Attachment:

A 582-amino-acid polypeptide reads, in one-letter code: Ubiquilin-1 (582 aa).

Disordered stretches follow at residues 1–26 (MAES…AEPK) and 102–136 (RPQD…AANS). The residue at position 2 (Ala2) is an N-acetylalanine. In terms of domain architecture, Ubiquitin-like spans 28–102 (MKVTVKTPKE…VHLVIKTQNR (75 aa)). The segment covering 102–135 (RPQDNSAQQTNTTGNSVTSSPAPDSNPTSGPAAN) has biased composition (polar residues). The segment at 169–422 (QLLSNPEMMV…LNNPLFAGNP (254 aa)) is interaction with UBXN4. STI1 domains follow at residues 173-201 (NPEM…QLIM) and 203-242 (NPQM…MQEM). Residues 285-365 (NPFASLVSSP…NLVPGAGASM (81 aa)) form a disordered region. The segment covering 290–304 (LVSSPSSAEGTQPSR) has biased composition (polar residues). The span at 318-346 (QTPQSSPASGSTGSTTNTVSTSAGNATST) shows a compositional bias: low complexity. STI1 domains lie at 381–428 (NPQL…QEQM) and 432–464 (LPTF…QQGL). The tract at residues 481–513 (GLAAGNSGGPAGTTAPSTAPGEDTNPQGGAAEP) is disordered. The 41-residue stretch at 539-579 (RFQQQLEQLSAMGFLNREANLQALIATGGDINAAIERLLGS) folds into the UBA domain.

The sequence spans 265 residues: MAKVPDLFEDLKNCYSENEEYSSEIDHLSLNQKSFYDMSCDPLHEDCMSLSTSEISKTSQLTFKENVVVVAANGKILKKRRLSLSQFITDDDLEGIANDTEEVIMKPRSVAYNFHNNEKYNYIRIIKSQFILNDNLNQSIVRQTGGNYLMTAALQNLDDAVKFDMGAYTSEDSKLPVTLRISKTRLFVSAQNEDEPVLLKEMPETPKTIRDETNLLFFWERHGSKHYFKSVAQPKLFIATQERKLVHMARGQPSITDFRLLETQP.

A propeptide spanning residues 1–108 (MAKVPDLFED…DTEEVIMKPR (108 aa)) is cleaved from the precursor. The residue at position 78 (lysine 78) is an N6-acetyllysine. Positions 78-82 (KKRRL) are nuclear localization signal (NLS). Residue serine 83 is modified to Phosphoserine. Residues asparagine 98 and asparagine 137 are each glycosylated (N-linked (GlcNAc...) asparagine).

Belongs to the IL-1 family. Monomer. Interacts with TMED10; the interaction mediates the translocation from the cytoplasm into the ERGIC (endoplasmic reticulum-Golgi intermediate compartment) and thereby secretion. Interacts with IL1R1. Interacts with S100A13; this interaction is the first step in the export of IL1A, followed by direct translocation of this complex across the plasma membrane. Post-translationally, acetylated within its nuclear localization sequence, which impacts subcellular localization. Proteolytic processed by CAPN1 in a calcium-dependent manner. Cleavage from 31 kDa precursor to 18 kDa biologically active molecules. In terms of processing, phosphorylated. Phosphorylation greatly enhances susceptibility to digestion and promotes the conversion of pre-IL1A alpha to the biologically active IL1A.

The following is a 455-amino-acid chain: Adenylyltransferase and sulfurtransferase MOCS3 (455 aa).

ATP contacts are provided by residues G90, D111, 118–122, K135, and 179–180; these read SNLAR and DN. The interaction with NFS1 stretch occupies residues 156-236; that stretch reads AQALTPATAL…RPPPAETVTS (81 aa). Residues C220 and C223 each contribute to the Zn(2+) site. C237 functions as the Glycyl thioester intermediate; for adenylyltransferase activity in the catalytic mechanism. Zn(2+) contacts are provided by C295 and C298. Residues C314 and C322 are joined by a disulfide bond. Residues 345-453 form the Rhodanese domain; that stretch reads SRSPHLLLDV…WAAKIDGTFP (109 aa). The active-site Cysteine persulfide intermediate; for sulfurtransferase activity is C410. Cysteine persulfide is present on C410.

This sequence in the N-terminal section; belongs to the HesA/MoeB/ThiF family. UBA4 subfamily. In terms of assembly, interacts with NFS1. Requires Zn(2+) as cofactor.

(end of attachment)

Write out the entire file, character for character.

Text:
A 582-amino-acid polypeptide reads, in one-letter code: Ubiquilin-1 (582 aa).

Disordered stretches follow at residues 1–26 (MAES…AEPK) and 102–136 (RPQD…AANS). The residue at position 2 (Ala2) is an N-acetylalanine. In terms of domain architecture, Ubiquitin-like spans 28–102 (MKVTVKTPKE…VHLVIKTQNR (75 aa)). The segment covering 102–135 (RPQDNSAQQTNTTGNSVTSSPAPDSNPTSGPAAN) has biased composition (polar residues). The segment at 169–422 (QLLSNPEMMV…LNNPLFAGNP (254 aa)) is interaction with UBXN4. STI1 domains follow at residues 173-201 (NPEM…QLIM) and 203-242 (NPQM…MQEM). Residues 285-365 (NPFASLVSSP…NLVPGAGASM (81 aa)) form a disordered region. The segment covering 290–304 (LVSSPSSAEGTQPSR) has biased composition (polar residues). The span at 318-346 (QTPQSSPASGSTGSTTNTVSTSAGNATST) shows a compositional bias: low complexity. STI1 domains lie at 381–428 (NPQL…QEQM) and 432–464 (LPTF…QQGL). The tract at residues 481–513 (GLAAGNSGGPAGTTAPSTAPGEDTNPQGGAAEP) is disordered. The 41-residue stretch at 539-579 (RFQQQLEQLSAMGFLNREANLQALIATGGDINAAIERLLGS) folds into the UBA domain.

The sequence spans 265 residues: MAKVPDLFEDLKNCYSENEEYSSEIDHLSLNQKSFYDMSCDPLHEDCMSLSTSEISKTSQLTFKENVVVVAANGKILKKRRLSLSQFITDDDLEGIANDTEEVIMKPRSVAYNFHNNEKYNYIRIIKSQFILNDNLNQSIVRQTGGNYLMTAALQNLDDAVKFDMGAYTSEDSKLPVTLRISKTRLFVSAQNEDEPVLLKEMPETPKTIRDETNLLFFWERHGSKHYFKSVAQPKLFIATQERKLVHMARGQPSITDFRLLETQP.

A propeptide spanning residues 1–108 (MAKVPDLFED…DTEEVIMKPR (108 aa)) is cleaved from the precursor. The residue at position 78 (lysine 78) is an N6-acetyllysine. Positions 78-82 (KKRRL) are nuclear localization signal (NLS). Residue serine 83 is modified to Phosphoserine. Residues asparagine 98 and asparagine 137 are each glycosylated (N-linked (GlcNAc...) asparagine).

Belongs to the IL-1 family. Monomer. Interacts with TMED10; the interaction mediates the translocation from the cytoplasm into the ERGIC (endoplasmic reticulum-Golgi intermediate compartment) and thereby secretion. Interacts with IL1R1. Interacts with S100A13; this interaction is the first step in the export of IL1A, followed by direct translocation of this complex across the plasma membrane. Post-translationally, acetylated within its nuclear localization sequence, which impacts subcellular localization. Proteolytic processed by CAPN1 in a calcium-dependent manner. Cleavage from 31 kDa precursor to 18 kDa biologically active molecules. In terms of processing, phosphorylated. Phosphorylation greatly enhances susceptibility to digestion and promotes the conversion of pre-IL1A alpha to the biologically active IL1A.

The following is a 455-amino-acid chain: Adenylyltransferase and sulfurtransferase MOCS3 (455 aa).

ATP contacts are provided by residues G90, D111, 118–122, K135, and 179–180; these read SNLAR and DN. The interaction with NFS1 stretch occupies residues 156-236; that stretch reads AQALTPATAL…RPPPAETVTS (81 aa). Residues C220 and C223 each contribute to the Zn(2+) site. C237 functions as the Glycyl thioester intermediate; for adenylyltransferase activity in the catalytic mechanism. Zn(2+) contacts are provided by C295 and C298. Residues C314 and C322 are joined by a disulfide bond. Residues 345-453 form the Rhodanese domain; that stretch reads SRSPHLLLDV…WAAKIDGTFP (109 aa). The active-site Cysteine persulfide intermediate; for sulfurtransferase activity is C410. Cysteine persulfide is present on C410.

This sequence in the N-terminal section; belongs to the HesA/MoeB/ThiF family. UBA4 subfamily. In terms of assembly, interacts with NFS1. Requires Zn(2+) as cofactor.